Towards a Writing Tutor Course that Centers Language Justice and Antiracism
These days, when someone starts to suggest that “soon” or “one day” things will “go back to normal,” they inevitably stop themselves and let their statement trail off into the ether. Normal, we have found, is where so much of our current problem(s) lie; and so we find ourselves uncomfortably settling into this new normal, wondering what to do—and what to teach. When I asked one of my colleagues on the west coast if she’d share with me her anti-racist tutor-training curriculum, she graciously consented, replying:
Yeah what a world: an insurrection, wrapped in a pandemic, served on a hot bed of megafires, white nationalism, conspiracy theory, and incoherent populist rage. And meanwhile, just typing away at my syllabus . . .
As I prepare to teach my first (and Writing@Bates’ fourth) iteration of Theory and Practice of Writing and Tutoring in a few weeks, I feel both unable and inspired (required) to respond to what many have referred to as our nation’s ongoing triple crisis of COVID-19, white supremacy, and climate change. No matter which of the so many “sides” you’re on these days, it’s pretty safe to say that, generally, #shitsfuckedup. But here we are, still typing away, seeking some normalcy in the comfort of the genre of the syllabi, the only thing it seems we have some modicum of say in these days. And yet our syllabi, we hope, are also one of the only spaces in which we, as college writing instructors, can shake things up and move things in new directions for ourselves and for our students, where we can be open to possibilities as we critically examine why such things won’t likely (and shouldn’t really ever) go “back to normal” again.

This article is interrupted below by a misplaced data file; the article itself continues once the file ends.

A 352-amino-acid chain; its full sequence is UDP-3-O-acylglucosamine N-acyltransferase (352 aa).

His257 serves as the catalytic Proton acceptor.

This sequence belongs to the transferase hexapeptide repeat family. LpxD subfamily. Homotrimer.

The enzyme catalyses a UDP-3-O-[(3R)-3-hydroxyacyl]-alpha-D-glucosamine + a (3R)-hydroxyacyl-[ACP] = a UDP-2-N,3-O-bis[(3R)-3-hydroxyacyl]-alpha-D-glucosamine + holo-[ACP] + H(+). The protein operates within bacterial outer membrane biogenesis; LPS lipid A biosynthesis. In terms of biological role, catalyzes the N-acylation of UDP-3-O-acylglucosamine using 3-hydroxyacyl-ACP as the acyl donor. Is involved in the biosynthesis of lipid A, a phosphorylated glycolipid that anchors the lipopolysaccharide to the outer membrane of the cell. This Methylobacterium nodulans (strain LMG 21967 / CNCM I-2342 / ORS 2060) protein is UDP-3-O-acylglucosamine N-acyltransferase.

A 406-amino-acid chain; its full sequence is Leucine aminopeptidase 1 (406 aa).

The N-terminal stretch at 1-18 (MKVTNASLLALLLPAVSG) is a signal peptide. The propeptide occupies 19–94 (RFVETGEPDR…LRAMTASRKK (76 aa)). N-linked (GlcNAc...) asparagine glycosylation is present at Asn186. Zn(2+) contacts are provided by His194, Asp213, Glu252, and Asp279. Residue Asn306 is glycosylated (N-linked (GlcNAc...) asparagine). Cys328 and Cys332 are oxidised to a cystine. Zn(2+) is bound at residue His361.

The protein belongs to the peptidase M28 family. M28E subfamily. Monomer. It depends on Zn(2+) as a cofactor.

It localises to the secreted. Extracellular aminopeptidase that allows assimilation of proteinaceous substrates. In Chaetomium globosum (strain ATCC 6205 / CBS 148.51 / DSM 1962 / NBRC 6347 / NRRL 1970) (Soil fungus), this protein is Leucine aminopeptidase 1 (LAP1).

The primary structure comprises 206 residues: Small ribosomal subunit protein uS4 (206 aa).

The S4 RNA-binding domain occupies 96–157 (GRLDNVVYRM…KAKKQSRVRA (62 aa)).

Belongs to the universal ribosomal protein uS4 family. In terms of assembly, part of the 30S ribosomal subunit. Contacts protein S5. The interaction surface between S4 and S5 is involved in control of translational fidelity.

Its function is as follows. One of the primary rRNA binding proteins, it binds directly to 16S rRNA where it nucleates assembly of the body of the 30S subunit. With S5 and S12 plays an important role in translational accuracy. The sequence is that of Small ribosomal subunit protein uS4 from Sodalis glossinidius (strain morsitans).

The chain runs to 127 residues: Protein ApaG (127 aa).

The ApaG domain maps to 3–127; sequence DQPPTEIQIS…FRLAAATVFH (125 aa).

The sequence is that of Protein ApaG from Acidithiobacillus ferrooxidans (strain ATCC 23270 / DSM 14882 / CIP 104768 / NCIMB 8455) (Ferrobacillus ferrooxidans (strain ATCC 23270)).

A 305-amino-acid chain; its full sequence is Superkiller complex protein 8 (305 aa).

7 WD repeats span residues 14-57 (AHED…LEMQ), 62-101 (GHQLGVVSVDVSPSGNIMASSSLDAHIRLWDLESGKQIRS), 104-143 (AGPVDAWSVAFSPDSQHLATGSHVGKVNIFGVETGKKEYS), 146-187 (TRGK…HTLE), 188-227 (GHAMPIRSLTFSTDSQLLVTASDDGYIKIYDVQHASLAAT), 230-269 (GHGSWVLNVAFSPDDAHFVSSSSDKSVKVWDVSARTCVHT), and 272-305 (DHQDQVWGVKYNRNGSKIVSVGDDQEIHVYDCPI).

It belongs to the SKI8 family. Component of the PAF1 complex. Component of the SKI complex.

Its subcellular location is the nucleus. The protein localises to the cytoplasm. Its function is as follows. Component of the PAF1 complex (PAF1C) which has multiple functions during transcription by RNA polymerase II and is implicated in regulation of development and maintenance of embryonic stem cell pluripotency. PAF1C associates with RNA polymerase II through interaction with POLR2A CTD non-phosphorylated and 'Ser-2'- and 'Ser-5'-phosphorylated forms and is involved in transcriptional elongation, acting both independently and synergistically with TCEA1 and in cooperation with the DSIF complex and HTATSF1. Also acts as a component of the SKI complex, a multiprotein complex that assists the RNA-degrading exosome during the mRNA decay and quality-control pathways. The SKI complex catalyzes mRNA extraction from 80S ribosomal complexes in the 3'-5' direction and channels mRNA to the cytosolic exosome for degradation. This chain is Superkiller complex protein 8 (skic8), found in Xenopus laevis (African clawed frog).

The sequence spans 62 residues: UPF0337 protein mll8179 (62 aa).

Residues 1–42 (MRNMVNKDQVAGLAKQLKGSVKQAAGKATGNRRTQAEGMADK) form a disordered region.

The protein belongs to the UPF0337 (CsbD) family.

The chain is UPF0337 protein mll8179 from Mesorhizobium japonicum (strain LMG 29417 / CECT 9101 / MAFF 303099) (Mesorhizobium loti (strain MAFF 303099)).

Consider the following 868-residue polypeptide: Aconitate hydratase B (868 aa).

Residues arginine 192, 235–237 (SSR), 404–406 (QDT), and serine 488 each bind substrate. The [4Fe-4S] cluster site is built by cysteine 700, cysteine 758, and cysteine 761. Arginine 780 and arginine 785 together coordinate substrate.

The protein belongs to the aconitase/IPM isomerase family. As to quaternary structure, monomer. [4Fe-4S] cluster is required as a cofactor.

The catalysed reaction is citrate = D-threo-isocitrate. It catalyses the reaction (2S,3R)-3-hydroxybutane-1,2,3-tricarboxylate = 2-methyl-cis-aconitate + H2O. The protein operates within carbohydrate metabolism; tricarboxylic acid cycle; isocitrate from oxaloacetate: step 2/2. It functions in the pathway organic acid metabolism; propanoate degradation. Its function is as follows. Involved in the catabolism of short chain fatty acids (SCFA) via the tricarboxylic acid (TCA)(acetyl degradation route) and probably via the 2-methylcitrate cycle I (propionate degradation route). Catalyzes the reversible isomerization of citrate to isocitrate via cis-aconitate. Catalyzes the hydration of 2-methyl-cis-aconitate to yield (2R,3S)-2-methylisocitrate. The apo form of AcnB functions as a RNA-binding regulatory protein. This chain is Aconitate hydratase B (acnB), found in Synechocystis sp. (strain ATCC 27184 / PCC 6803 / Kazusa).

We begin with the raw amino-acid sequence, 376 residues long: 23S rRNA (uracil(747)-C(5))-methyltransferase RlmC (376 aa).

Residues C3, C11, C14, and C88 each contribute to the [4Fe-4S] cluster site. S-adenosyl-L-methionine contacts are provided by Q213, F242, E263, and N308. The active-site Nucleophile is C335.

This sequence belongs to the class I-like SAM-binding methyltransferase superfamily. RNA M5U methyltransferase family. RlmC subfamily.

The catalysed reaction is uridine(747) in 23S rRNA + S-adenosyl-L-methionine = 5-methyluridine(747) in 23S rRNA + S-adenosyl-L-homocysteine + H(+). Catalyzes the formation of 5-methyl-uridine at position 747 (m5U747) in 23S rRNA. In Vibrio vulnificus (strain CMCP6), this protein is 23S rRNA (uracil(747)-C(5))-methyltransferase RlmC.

Now, my climatological and epidemiological expertise are severely limited so I’m thankful to work with colleagues from whom I learn much in these regards (these two parts of the tri-pandemic will not make it into my syllabus). My expertise and experience in white supremacy, however and at least, has taught me that I often have gained at the peril of others from my white privilege. I read and actively continue to work at being an ally-accomplice, recognizing the need to embrace a continued and life-long approach to my self-education in anti-racism, inclusion, and de-colonialism. This is the work that I feel most inclined and experienced (enough) in to bring into my writing classrooms; it’s also why I keep typing away on my Theory and Practice of Writing and Tutoring syllabus in the midst of the mess we’re in, challenging myself to further decenter my whiteness and critically examine my own literacy narrative, which, it turns out, is written mostly in a dialect not far removed from the mainstream dialect of the academy: Standard Academic—or White Academic—English, giving me an unearned advantage that I (and most of my students) must recognize and question.
And, so, here I am…tappity, tap, tapping…and taking a moment to reflect on what got our writing tutor course to where it is now and to consider where we might take it to next.